Clemson geneticist named to rice foundation board
The foundation serves to advance the sustainable restoration and preservation of Carolina Gold Rice and other heirloom grains, as well as to raise public awareness of historic ricelands and heirloom agriculture.
Carolina Gold, a long-grain rice with a rich honey amber hull, was a culinary and economic standout of colonial and antebellum coastal communities in South Carolina and Georgia. Once supplanted by new varieties, Carolina Gold now is enjoying a revival, acclaimed by chefs, food historians and diners.
“Carolina Gold was critical to the establishment of the U.S. rice industry,” Kresovich said. “Because of its importance and its interesting suite of agronomic and quality traits, it likely will play a pivotal role in future U.S. rice breeding. It’s likely that the DNA sequence of Carolina Gold soon will be determined; therefore we’ll be able to establish the genetic bases of many of its important characteristics.”
Kresovich is an internationally acclaimed geneticist known for his molecular research to improve crop production in sorghum, sugar cane and maize. He applies genomics and bioinformatics tools to address issues in agriculture, conservation and human health, as well.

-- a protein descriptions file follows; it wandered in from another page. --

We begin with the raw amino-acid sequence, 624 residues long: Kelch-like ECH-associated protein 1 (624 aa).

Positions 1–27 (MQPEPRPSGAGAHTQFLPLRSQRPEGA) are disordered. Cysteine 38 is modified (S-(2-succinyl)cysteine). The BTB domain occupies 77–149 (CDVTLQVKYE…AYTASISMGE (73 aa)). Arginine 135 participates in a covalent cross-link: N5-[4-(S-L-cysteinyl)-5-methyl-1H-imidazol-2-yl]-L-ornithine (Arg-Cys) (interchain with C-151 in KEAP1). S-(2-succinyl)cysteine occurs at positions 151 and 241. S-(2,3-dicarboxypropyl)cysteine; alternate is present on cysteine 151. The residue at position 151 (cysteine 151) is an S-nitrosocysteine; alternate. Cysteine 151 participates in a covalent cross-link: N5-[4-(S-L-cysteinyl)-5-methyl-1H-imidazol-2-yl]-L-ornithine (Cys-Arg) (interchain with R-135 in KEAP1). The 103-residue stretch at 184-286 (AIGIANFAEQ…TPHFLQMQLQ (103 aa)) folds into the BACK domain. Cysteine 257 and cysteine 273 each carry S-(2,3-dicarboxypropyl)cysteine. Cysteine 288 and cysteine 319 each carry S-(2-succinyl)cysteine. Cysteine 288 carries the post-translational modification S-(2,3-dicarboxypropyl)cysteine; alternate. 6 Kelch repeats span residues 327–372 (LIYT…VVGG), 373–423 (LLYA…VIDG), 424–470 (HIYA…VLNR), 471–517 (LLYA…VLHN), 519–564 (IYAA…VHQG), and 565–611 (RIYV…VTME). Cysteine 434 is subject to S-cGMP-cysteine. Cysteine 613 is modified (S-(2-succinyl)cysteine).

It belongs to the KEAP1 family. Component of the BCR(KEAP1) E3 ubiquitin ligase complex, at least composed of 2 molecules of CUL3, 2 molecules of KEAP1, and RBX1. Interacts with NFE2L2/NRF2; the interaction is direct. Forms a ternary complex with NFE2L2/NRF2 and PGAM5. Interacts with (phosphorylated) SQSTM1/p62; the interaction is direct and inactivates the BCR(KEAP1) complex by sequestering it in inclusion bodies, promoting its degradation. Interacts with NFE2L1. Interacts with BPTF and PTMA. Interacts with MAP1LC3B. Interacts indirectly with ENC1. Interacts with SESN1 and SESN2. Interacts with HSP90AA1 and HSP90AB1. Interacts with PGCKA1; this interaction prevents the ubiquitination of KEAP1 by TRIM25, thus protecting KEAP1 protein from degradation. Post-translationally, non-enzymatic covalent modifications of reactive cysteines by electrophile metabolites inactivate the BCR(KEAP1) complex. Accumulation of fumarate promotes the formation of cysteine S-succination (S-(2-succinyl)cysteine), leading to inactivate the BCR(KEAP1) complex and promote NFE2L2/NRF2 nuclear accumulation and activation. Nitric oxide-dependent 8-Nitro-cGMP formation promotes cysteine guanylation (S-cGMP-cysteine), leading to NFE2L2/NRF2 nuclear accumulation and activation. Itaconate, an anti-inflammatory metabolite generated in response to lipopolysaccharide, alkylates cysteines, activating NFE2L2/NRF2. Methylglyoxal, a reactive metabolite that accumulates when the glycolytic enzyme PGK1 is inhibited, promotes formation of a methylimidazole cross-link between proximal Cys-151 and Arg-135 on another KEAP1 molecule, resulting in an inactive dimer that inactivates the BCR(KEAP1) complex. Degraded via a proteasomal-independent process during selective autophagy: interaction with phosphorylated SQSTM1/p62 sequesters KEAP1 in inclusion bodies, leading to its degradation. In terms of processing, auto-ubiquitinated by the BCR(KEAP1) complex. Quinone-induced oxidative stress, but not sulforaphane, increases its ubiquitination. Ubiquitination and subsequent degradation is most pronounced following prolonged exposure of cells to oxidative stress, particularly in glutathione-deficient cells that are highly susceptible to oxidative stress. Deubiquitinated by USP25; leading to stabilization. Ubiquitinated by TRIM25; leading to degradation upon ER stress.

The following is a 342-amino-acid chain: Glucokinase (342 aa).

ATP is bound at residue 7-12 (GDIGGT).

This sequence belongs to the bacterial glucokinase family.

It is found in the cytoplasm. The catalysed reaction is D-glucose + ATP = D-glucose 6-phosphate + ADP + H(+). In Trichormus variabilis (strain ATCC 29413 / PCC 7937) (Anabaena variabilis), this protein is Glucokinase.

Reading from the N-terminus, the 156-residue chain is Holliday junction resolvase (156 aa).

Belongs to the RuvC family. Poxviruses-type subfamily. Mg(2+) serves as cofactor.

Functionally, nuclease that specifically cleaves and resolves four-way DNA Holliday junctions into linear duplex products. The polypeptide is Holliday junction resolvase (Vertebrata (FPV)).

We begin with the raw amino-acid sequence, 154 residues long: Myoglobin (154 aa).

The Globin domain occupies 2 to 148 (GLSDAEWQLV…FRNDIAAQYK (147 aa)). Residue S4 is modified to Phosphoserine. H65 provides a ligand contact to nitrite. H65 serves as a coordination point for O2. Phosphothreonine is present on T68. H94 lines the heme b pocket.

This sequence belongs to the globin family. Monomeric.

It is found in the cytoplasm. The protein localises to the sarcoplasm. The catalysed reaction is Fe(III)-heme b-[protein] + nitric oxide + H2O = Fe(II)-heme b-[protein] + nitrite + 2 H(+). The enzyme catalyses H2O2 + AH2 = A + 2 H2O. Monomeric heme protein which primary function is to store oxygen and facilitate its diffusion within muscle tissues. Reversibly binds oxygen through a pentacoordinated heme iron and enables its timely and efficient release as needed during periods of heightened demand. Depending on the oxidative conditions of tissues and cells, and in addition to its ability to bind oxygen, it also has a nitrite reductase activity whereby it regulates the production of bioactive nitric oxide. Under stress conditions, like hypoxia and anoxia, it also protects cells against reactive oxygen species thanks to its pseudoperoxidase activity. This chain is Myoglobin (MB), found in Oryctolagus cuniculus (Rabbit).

Before joining Clemson in 2013, Kresovich was SmartState Endowed Chair of Genomics at the University of South Carolina and the Medical University of South Carolina, where he characterized and utilized the genetic diversity of animals and microbes and plants important for crop, horticulture, forestry and pharmaceuticals.
Prior to coming to South Carolina, Kresovich was director of Cornell University’s Institute for Biotechnology and Life Science Technologies and also was vice provost for life sciences and interim vice provost for research. Prior to those appointments, he served as laboratory director at USDA National Genetic Resources Program gene banks in New York and Georgia.
“Dr. Kresovich has demonstrated a great sympathy for the Carolina Gold Rice Foundation’s efforts to ensure that the plant resources, the traditional food cultures be maintained,” said David Shields, chairman of the Carolina Gold Rice Foundation board.
Carolina Gold’s revival began in the mid 1980s when a Savannah plantation owner obtained Carolina Gold from a USDA seed bank and repatriated the rice to the coastal wetlands around Charleston. Anson Mills, a specialty grains supplier in Columbia, began growing Carolina Gold rice sustainably in 1998 and today has organic Carolina Gold Rice fields in Georgia, North and South Carolina and Texas.
The foundation, meanwhile, works closely with Clemson’s Coastal Research and Education Center in Charleston, which conducts applied research, education and public service programs on vegetables and specialty crops. The center includes 325 acres in addition to laboratories in the Department of Agriculture U.S. Vegetable Laboratory building.